Harper spares Canada's multi-billion-dollar banks from competition

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["Canada has one of the most concentrated, least competitive banking sectors in the world, according to a newly released report from the IMF. This lack of competition allows the Big Six to get away with charging some of the highest banking fees in the world." *RON*]
By Linda McQuaig,, May 1, 2014

Few myths are more carefully nurtured by Canada's elite than the notion that Canadians are well served by our six big banks.

Stephen Harper rarely misses an opportunity to suggest that our banks saved us from calamity when the 2008 financial crisis pushed the world into recession. (It's true that Canada's more regulated banking sector did hold up better than the unregulated casino banks of Wall Street.)

Still, beyond the confines of the business class and the Harper Conservatives, it would be hard to find an ordinary Canadian who wouldn't be delighted to see our century-old banking oligopoly face some actual -- what's…

OECD Calls For Tax Overhaul To Tackle Income Inequality

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[Research body says very rich should pay more tax. *RON*]

By Paul Hannon, Wall Street Journal, April 30, 2014

The Organization for Economic Cooperation and Development Wednesday called for an overhaul of the tax system in developed economies to ensure the very rich pay a large share of their incomes, and help limit or roll back the sharp increase in income inequality that has occurred over recent decades.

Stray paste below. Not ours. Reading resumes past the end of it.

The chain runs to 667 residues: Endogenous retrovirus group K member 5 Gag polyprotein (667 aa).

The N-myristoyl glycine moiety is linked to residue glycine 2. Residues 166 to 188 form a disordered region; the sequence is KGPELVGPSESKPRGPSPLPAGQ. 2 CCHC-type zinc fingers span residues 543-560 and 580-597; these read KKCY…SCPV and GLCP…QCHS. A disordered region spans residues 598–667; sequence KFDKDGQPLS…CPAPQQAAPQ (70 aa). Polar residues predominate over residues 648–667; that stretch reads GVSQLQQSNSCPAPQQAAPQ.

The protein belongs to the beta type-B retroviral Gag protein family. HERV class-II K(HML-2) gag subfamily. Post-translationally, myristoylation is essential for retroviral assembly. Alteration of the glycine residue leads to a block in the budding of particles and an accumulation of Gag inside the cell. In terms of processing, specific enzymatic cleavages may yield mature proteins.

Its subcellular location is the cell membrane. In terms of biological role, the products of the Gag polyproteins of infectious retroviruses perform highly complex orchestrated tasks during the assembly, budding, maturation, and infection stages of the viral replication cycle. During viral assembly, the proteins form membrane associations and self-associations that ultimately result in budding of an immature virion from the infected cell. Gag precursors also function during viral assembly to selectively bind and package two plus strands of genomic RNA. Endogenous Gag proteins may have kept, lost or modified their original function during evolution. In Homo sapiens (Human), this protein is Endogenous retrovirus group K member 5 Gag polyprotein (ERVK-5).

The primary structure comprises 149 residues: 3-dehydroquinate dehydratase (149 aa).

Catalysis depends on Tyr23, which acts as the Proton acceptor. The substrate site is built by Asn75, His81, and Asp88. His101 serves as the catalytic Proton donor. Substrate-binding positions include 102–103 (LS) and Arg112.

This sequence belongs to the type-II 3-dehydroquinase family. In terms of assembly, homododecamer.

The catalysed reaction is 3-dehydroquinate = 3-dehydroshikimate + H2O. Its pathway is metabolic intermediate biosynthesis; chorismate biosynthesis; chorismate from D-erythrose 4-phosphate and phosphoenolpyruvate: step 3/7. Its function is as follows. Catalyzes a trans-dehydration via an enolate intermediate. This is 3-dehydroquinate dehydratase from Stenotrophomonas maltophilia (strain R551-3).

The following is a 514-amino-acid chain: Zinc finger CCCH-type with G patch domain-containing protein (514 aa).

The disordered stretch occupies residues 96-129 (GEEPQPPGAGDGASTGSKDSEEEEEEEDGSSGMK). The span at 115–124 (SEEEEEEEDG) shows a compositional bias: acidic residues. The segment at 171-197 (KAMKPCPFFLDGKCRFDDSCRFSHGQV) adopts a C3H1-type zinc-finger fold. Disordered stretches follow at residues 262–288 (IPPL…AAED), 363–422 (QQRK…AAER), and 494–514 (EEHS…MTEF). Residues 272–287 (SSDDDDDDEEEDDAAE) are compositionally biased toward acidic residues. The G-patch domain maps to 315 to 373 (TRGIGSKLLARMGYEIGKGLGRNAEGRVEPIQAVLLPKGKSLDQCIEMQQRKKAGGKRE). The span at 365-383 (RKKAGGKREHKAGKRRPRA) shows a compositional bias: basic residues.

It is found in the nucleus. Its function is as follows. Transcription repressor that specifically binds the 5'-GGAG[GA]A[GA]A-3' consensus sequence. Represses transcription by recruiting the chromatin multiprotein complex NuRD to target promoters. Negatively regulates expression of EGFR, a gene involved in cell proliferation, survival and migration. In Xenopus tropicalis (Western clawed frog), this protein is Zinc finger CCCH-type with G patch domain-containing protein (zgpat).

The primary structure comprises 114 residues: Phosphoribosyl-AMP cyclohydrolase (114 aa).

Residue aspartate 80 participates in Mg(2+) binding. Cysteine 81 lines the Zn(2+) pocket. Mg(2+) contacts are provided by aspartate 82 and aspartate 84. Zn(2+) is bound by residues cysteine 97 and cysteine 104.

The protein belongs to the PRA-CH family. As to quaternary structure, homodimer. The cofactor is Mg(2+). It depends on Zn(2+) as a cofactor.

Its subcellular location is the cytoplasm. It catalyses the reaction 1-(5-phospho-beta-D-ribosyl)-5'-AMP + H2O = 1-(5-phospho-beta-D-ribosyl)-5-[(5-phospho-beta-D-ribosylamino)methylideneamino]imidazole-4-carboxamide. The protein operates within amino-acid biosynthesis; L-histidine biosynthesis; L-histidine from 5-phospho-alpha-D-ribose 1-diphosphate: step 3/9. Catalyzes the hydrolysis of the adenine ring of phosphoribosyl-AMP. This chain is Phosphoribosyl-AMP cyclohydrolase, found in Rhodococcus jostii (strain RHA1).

The Paris-based research body said governments should consider abolishing deductions and exemptions that are disproportionately favorable to high earners, taxing forms of remuneration such as stock options in the same way as wages, and raising a greater share of the total tax take from charges on real estate.

In a report on income inequality, the OECD also said the treatment of taxes on inheritances should be reviewed, and ways to tax income from capital in the same way as income from work should be examined.

"Without concerted policy action, the g…

Hell Is an Understatement: A report from the bloody, crumbling Central African Republic

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[Eye-opening, lengthy article on conditions on the ground in Central African Republic. *RON*]

By Graeme Wood, New Republic, 30 April 2014

Bangui, the capital of the Central African Republic (CAR), has never been known for the reliability of its public utilities. Most trash is picked through by scavengers, and the remaining mango pits, scraps of plastic, and rusty bottlecaps pile up on dirt roads or get blown into fetid open sewers. But since December, along a desolate stretch of the Avenue de France, the Red Cross has operated an on-demand, white-gloved sanitation service that, within an hour of being called, will show up to collect human bodies, whether chopped up or left intact.

The Avenue de France marks a divide between two neighborhoods, and the human remains belong to those who have, for one reason or another, strayed too far in the wrong direction. The road itself is devoid of foot traffic—a no-man’s-land where both sides can deposit thei…